Though there are no surviving veterans who fought at Vimy Ridge, Canadians across the country are making sure their legacy is not forgotten on the battle's centennial anniversary.
Those who were not among the 25,000 Canadians at the site of the battle in France on Sunday gathered in communities from coast to coast to remember those who risked or lost their lives in April 1917.
In Red Deer, hundreds gathered for a parade and remembrance ceremony at Veterans’ Park. The Red Deer Legion Pipe Band led soldiers from 41 Signal Regiment and 78 Field Battery, 20 Field Regiment, and Royal Canadian Artillery in the parade.
At the time of World War I, Red Deer was a city of about 2,200 people. Over 800 brave souls heeded the call to fight in The Great War, 118 did not return.
“We had the highest voluntary enlistment among Canadian soldiers,” Mayor Tara Veer notes regarding World War I.
“Our cenotaph was commemorated in 1922 in recognition of all those who made sacrifices in World War I, and it was positioned in the heart of the community to remind Red Deerians daily about the sacrifices that were made. It faces west to remind us all of the democratic principles the Allies were fighting for.”
Statement from Premier Rachel Notley:
“The battle of Vimy Ridge cost Canadians dearly: 3,598 lives lost and 7,000 wounded. On the German side, casualties are estimated at 20,000.
“Yet, it was a bright spot in a war that had few of them. The battle brought together all four Canadian divisions for the first time, alongside British troops, under British command. The Canadians, from all corners of the nation, made the difference.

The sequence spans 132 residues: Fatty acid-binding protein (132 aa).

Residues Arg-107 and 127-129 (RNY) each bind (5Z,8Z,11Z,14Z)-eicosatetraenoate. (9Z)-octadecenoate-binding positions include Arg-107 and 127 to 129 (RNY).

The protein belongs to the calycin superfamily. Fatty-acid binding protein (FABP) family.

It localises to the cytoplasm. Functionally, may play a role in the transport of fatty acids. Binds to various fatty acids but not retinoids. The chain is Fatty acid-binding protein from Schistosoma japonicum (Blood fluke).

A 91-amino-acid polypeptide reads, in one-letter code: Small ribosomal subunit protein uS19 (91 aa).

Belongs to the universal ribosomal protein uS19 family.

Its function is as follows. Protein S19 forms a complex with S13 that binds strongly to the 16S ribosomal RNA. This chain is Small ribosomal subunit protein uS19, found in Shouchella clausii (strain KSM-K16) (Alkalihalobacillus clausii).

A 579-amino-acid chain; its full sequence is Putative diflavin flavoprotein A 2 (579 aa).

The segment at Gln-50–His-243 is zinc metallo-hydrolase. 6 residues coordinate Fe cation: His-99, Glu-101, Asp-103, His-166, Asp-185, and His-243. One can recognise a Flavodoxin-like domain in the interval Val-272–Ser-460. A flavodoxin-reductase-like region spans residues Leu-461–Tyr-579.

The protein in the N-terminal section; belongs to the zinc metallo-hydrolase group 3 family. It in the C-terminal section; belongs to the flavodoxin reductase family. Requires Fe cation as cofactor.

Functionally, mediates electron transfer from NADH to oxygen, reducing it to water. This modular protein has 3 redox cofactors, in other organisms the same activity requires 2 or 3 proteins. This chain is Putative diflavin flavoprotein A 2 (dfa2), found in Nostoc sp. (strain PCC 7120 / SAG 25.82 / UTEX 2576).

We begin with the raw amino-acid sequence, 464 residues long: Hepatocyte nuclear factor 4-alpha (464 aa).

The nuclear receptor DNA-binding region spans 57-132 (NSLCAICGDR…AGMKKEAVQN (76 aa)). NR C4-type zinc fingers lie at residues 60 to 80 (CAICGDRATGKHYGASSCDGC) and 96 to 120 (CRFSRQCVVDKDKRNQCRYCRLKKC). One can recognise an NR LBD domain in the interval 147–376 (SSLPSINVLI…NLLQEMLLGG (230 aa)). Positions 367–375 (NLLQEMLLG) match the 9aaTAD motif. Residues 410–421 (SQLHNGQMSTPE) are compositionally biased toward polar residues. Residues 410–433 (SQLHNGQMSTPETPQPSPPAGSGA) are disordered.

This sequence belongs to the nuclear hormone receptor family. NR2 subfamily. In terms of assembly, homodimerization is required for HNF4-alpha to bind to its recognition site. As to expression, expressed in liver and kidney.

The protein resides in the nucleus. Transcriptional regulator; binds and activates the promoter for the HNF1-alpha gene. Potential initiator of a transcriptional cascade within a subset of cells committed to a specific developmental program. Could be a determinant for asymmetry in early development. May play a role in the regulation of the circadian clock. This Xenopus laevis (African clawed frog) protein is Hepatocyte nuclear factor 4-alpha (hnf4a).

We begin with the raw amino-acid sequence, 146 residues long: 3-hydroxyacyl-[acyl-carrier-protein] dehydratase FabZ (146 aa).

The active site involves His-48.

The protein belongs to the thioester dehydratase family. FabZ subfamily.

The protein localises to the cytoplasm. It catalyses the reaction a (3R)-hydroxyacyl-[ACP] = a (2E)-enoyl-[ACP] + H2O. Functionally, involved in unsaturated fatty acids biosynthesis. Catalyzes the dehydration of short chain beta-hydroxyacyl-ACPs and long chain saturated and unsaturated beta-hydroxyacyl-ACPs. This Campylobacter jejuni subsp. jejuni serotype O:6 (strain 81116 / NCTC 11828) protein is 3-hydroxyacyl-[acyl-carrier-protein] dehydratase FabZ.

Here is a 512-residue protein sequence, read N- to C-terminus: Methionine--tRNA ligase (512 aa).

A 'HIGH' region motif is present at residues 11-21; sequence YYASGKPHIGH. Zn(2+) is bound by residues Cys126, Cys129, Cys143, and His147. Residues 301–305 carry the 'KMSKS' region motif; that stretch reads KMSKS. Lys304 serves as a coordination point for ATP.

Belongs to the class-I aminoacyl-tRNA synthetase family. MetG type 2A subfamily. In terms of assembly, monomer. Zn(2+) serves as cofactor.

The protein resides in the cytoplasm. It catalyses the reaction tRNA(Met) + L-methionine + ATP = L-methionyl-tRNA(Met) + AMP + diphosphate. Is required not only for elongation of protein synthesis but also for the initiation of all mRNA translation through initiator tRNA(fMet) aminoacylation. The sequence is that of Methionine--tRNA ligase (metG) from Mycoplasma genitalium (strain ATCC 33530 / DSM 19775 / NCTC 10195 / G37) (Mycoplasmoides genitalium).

“Seeing our soldiers excel in such a terrible task was a source of great pride. On this day, they were more than mere tools of the Empire – they were professionals who, through innovation, daring and dedicated preparation, managed to solve one of the most stubborn riddles of a hellish conflict.
“Vimy Ridge called Canadians to a greater sense of ourselves, helped give our nation a seat at the table at war’s end and loosened the colonial bonds.
“Albertans joined the effort in the First World War in a greater percentage than any other province: some 45,000 Albertans served overseas. There were many at Vimy; some remain there to this day.
“The soaring monument at Vimy Ridge stands at the site of a decisive victory. Let us not forget that it is dedicated to 11,285 Canadians who died in the First World War and have no known resting place.
“Today, we remember them and all who serve.”
Statement from Prime Minister Justin Trudeau:
statement for the 100th anniversary of the Battle of Vimy Ridge:
"One hundred years ago, on a gentle slope in France, the four divisions of the Canadian Corps fought for the first time as one. They were ordinary – yet extraordinary – men, from all corners of the country: Francophone, Anglophone, new Canadians, Indigenous Peoples.
"On Easter Monday, April 1917, battling through snow, sleet, and constant machine gun fire, they broke through an impregnable fortress and achieved a historic victory. They succeeded where other armies had failed – but at a great cost. Nearly 3,600 Canadians lost their lives. Over 7,000 more were wounded. The Battle of Vimy Ridge remains one of the bloodiest battles in Canada's history.
"Despite these losses, Canadian bravery and ingenuity won the day and led to one of the most decisive victories in the First World War. The innovative fighting techniques used so effectively by our soldiers at Vimy Ridge would contribute to the final Allied victory a year and a half later.
"Many of the soldiers wearing the Canadian uniform that day were immigrants to this country. People of many languages and backgrounds, representing every region in Canada, fought for the values we hold so dear: freedom, democracy, and peace. In the words of one veteran: 'We went up Vimy Ridge as Albertans and Nova Scotians. We came down as Canadians.'
"Today, as we gather to commemorate the 100th anniversary of the Battle of Vimy Ridge, we remember the thousands of Canadians who gave their lives far from Canada's shores. We pay tribute to the 100th anniversary of a pivotal battle that has left an indelible mark on our history. And we thank every Canadian who has answered the call to serve for their selflessness and sacrifice.
"Lest we forget."
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